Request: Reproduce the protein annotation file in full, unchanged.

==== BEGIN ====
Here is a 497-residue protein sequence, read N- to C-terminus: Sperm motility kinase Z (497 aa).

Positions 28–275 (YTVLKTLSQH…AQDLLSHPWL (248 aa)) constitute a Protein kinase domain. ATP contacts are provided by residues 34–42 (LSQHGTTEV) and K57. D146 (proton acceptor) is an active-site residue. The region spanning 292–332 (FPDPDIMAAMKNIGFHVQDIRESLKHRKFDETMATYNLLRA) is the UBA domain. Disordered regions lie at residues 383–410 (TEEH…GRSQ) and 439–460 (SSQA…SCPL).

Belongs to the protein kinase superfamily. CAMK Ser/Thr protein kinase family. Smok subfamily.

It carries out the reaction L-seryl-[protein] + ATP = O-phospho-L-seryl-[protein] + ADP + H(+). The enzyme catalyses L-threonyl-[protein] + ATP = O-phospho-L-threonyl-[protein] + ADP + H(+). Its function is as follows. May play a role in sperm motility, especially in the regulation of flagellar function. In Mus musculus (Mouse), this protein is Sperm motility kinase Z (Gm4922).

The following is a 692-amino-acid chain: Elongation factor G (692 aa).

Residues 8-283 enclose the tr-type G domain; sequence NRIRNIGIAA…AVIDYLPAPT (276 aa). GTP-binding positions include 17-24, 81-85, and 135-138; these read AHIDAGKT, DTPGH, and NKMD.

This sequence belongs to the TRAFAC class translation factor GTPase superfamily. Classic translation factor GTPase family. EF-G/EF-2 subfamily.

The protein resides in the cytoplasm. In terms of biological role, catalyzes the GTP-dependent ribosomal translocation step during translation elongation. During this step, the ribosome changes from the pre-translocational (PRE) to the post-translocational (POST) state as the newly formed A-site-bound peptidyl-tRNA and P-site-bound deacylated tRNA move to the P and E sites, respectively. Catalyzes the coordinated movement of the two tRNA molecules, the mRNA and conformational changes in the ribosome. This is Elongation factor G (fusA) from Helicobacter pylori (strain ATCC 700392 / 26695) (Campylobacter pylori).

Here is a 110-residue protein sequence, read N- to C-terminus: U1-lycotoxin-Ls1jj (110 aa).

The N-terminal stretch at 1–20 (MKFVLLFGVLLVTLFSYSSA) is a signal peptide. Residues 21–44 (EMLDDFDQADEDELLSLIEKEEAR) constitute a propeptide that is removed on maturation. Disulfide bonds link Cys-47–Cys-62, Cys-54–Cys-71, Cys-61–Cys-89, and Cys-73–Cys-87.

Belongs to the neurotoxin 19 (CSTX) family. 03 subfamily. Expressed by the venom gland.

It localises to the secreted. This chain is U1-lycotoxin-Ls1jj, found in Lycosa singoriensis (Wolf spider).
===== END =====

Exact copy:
Here is a 497-residue protein sequence, read N- to C-terminus: Sperm motility kinase Z (497 aa).

Positions 28–275 (YTVLKTLSQH…AQDLLSHPWL (248 aa)) constitute a Protein kinase domain. ATP contacts are provided by residues 34–42 (LSQHGTTEV) and K57. D146 (proton acceptor) is an active-site residue. The region spanning 292–332 (FPDPDIMAAMKNIGFHVQDIRESLKHRKFDETMATYNLLRA) is the UBA domain. Disordered regions lie at residues 383–410 (TEEH…GRSQ) and 439–460 (SSQA…SCPL).

Belongs to the protein kinase superfamily. CAMK Ser/Thr protein kinase family. Smok subfamily.

It carries out the reaction L-seryl-[protein] + ATP = O-phospho-L-seryl-[protein] + ADP + H(+). The enzyme catalyses L-threonyl-[protein] + ATP = O-phospho-L-threonyl-[protein] + ADP + H(+). Its function is as follows. May play a role in sperm motility, especially in the regulation of flagellar function. In Mus musculus (Mouse), this protein is Sperm motility kinase Z (Gm4922).

The following is a 692-amino-acid chain: Elongation factor G (692 aa).

Residues 8-283 enclose the tr-type G domain; sequence NRIRNIGIAA…AVIDYLPAPT (276 aa). GTP-binding positions include 17-24, 81-85, and 135-138; these read AHIDAGKT, DTPGH, and NKMD.

This sequence belongs to the TRAFAC class translation factor GTPase superfamily. Classic translation factor GTPase family. EF-G/EF-2 subfamily.

The protein resides in the cytoplasm. In terms of biological role, catalyzes the GTP-dependent ribosomal translocation step during translation elongation. During this step, the ribosome changes from the pre-translocational (PRE) to the post-translocational (POST) state as the newly formed A-site-bound peptidyl-tRNA and P-site-bound deacylated tRNA move to the P and E sites, respectively. Catalyzes the coordinated movement of the two tRNA molecules, the mRNA and conformational changes in the ribosome. This is Elongation factor G (fusA) from Helicobacter pylori (strain ATCC 700392 / 26695) (Campylobacter pylori).

Here is a 110-residue protein sequence, read N- to C-terminus: U1-lycotoxin-Ls1jj (110 aa).

The N-terminal stretch at 1–20 (MKFVLLFGVLLVTLFSYSSA) is a signal peptide. Residues 21–44 (EMLDDFDQADEDELLSLIEKEEAR) constitute a propeptide that is removed on maturation. Disulfide bonds link Cys-47–Cys-62, Cys-54–Cys-71, Cys-61–Cys-89, and Cys-73–Cys-87.

Belongs to the neurotoxin 19 (CSTX) family. 03 subfamily. Expressed by the venom gland.

It localises to the secreted. This chain is U1-lycotoxin-Ls1jj, found in Lycosa singoriensis (Wolf spider).